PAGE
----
Anne Phillips, Professor of English, is quick to remind people that assessment in the English department is far from a one person job. Her coworkers are more than happy to work together to create measurable results. “I have the best colleagues in the world,” said Phillips.
There is a huge sense of community within the English department, which carries over into assessment work. Phillips, Naomi Wood, Director of Undergraduate Studies, Department Head Karin Westman, and the Undergraduate Advisory Committee were the driving force behind creating ENGL 698, the capstone course. Wood and Instructor Anna Goins played an instrumental role in the department’s discussion-based student learning outcome, which reads, “Participate in discussions by listening to others’ perspectives, asking productive questions, and articulating original ideas.” Wood and Goins utilized oral examinations to meet this outcome, but Phillips said other methods have included online message boards, or Associate Professor Kimball Smith’s approach which involves tracking how often students speak in class.
Phillips’s work began with the concept of assessment itself. “I realized that we needed more faculty to buy in, they needed to understand what assessment was about,” said Phillips. “They (faculty) realized that if they explained to students what their outcomes were, and what they wanted students to know and be able to do and how specific assignments fit in with those outcomes, students were much more engaged in what they were doing….and that made the teaching more rewarding.”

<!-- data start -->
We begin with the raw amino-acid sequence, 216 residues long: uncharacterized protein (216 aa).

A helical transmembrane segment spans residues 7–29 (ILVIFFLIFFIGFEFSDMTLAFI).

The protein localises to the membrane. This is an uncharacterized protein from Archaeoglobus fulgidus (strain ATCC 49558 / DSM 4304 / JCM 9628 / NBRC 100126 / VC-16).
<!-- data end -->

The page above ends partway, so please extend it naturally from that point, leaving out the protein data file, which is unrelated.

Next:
Assessment isn’t just limited to the English majors. Phillips cites Han Yu, Professor, and the Technical and Professional Writing Committee as a model of assessment. The committee continuously assesses internal outcomes for ENGL 415, Written Communication for Engineers; ENGL 417, Written Communication for the Workplace; and ENGL 516, Written Communication for the Sciences.
Phillips is more than happy to sing her colleagues’ praises, and mentions many more examples of her department’s dedication. She commends Assistant Professor Mary Kohn for participating in assessment methods with two different courses in just one year. She lauds Associate Professor Kara Northway’s work with undergraduate research and independent study. Most of all, her genuine excitement for the faculty and staff in the English department is never lacking. It’s a level of enthusiasm that will certainly take the department far as it continues to provide the very best education in English.